Another Constitutional Challenge against the Broadcasting Services Act

The Zimbabwean Supreme Court on 4 October 2007 postponed indefinitely yet another constitutional challenge against the Broadcasting Services Act (BSA) after the government challenged the suitability of Harare lawyer Terrence Hussein to represent a company contesting Zimbabwe Broadcasting Corporat

ion’s monopoly on broadcasting frequencies in the country.

Hussein is representing the applicants, Ndabenhle Mabhena and Manala (Pvt) Limited in a matter against three respondents namely Zimbabwe Broadcasting Corporation (ZBC), Broadcasting Authority of Zimbabwe (BAZ) and Transmedia.

The applicants are seeking an order declaring that Section 38 of the BSA is inconsistent with Section 20 of the Constitution of Zimbabwe. Section 38 of the Broadcasting Services Act states that all frequencies allocated immediately before the date of the commencement of the BSA would continue to be operational exclusively to the ZBC.

In Zimbabwe there are only two VHF (Very High Frequency) television channels and both of them are held by ZBC. There are also three other available television channels known as UHF (Ultra High Frequency).

The applicants are arguing that essentially what it means is that when one wants to start a television station they would have to set up UHF transmission systems parallel to the one held by Transmedia for VHF television. Applicants further argue that it is not an option to go on UHF due to the funds involved while ZBC is sitting on two VHF channels and using only one.

The applicants also contents that ZBC is now a private limited company and there is no justification for it to tax the public in the form of licence fees. They argue that collecting licence fees from the public is a ploy to perpetuate and fund the monopoly ZBC currently enjoys.

In response, the respondents argue that the other VHF channel has been reserved for National Television which the applicants argue has not taken off the ground.

The Ministry of Information in its response is arguing that the retention of frequencies was not unconstitutional because they were providing a public service.

The ministry contends that the applicant should wait for BAZ to invite applicants for other frequencies that become available.

It is also the ministry’s contention that there is nothing wrong with ZBC collecting licence fees because it is a public broadcaster.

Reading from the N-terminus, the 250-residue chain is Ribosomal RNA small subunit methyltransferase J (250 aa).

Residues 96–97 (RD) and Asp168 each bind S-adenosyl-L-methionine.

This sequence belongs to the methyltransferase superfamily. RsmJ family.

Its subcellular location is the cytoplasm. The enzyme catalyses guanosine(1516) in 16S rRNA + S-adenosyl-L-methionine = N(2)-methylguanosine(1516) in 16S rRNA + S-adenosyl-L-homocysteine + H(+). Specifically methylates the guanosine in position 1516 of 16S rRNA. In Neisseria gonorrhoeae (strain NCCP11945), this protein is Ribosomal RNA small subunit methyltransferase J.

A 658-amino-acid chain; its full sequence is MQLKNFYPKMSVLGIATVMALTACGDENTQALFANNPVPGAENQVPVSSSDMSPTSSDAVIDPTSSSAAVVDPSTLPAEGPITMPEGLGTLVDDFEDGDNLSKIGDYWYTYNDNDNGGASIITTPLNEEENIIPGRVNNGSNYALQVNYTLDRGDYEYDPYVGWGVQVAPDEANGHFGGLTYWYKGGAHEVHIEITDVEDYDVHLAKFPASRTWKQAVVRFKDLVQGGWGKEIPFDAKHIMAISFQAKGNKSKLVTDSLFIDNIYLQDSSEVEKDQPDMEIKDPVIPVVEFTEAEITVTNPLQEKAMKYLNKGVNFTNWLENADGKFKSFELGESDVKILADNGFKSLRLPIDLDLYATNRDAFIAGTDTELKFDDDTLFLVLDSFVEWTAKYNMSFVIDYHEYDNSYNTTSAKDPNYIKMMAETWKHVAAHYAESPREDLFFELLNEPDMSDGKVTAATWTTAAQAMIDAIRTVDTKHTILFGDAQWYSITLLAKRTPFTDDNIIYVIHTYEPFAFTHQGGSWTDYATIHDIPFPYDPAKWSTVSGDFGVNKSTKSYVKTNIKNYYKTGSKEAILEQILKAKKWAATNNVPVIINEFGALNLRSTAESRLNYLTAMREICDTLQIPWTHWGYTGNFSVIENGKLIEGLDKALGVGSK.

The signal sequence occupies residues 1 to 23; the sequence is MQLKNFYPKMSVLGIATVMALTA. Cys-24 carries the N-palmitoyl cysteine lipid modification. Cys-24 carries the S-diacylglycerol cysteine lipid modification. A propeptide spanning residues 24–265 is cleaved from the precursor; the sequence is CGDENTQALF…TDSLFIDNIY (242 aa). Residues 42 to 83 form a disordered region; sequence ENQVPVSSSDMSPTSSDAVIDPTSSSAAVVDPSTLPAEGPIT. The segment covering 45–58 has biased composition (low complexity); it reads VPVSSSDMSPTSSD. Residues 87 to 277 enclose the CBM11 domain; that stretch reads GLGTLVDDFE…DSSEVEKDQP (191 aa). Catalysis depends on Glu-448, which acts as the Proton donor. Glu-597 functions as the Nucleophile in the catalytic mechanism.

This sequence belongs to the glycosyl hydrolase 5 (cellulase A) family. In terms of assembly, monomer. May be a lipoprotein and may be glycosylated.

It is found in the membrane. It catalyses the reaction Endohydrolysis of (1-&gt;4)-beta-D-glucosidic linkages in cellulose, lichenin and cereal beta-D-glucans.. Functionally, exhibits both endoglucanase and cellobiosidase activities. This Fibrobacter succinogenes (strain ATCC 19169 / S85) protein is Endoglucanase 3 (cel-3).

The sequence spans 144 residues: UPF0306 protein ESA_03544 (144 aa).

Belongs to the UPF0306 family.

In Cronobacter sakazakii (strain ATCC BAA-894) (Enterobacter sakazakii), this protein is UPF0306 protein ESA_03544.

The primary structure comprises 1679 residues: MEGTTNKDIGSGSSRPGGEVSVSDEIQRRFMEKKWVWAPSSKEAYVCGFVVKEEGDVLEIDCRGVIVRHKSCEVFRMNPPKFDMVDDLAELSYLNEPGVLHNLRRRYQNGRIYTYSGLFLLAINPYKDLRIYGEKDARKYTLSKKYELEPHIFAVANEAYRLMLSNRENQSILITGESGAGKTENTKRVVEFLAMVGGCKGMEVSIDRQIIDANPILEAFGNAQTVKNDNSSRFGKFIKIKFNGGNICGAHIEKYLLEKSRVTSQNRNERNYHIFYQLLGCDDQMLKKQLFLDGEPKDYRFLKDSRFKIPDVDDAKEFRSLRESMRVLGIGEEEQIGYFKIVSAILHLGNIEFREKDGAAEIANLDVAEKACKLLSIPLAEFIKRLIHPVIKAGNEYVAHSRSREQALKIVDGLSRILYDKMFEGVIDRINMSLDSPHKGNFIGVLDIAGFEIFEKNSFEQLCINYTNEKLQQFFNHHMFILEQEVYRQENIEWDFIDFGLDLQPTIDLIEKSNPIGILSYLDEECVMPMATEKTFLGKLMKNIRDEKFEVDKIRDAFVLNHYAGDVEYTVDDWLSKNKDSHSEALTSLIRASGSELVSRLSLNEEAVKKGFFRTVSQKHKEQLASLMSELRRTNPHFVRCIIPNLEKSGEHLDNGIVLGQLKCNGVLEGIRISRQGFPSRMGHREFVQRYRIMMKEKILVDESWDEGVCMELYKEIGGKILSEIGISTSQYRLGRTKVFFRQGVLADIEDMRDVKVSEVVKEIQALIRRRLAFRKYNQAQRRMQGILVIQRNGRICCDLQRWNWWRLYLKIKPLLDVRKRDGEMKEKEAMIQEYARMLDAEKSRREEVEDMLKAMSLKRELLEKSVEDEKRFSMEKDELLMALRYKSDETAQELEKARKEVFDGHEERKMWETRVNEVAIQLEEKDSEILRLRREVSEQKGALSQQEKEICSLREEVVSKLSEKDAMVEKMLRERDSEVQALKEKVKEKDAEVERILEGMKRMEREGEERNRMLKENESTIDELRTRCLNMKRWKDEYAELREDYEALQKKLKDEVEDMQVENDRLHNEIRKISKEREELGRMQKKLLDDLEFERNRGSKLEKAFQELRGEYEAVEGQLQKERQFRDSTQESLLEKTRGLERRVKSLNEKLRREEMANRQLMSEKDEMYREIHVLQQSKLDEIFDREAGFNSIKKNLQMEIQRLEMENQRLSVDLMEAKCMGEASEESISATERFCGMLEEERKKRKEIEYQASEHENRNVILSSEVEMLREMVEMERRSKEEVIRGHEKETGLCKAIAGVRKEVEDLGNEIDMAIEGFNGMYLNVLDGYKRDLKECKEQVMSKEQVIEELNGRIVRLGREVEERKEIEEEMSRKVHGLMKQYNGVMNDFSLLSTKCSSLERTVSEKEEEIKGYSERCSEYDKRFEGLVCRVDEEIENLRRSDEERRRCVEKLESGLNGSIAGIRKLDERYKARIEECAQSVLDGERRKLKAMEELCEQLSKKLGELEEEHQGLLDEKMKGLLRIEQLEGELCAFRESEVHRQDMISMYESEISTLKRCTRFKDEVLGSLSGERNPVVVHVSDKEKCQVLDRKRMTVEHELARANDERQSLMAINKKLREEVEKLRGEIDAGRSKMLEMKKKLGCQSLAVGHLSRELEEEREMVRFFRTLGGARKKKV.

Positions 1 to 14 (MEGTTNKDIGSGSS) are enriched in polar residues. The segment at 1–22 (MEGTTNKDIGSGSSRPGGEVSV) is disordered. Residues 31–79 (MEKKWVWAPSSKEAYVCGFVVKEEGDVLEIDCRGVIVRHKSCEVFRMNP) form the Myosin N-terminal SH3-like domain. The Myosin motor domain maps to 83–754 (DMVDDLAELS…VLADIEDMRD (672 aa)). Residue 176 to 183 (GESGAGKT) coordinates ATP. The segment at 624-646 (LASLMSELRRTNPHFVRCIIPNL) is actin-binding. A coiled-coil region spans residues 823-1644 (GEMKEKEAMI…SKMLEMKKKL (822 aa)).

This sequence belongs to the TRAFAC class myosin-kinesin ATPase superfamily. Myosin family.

Before the commencement of the hearing on 4 October 2007, Information and Publicity Minister Sikhanyiso Ndlovu made a chamber application seeking to bar Hussein from representing the applicants on the grounds of conflict of interest. Hussein has previously represented the President Robert Mugabe, the ruling party and the government of Zimbabwe.

“Hussein should not represent the respondents (who are the applicants in the main application) because of serious conflict of interest, which arises from our previous relationship in regard to the formulation and drafting of the Broadcasting Services Act, which he now attacks through the respondents,” said Ndlovu in his papers.

The minister also attached to the application an affidavit deposed by the Secretary for Information and Publicity George Charamba to support his contention. Charamba, in his affidavit, explained the role played by Hussein in crafting the Broadcasting Services Act.

“It is surprising that Hussein, for reasons best known to him, has decided to exploit the information given to him in confidence and such a thing should not be allowed as it gives rise to a conflict of interests of a serious nature,” said Charamba.

He further argues that if Hussein is allowed to represent the respondents, this would seriously harm not only the minister but also the relationships between lawyers and their clients as the protection of clients’ confidential information will play second fiddle to the economic interests of lawyers.

“Indeed, there is a serious conflict of interest in this matter and Hussein and his practice should recuse themselves, failure of which this matter should be dismissed,” added Charamba.

But Hussein, who was served with a copy of the application on 3 October 2007, told the court that he was strenuously opposing the application by the minister saying he was raising serious issues of ethics.

“This is not a proper forum to raise issues of ethics. The minister should have raised the matter with the Law Society of Zimbabwe,” said Hussein.

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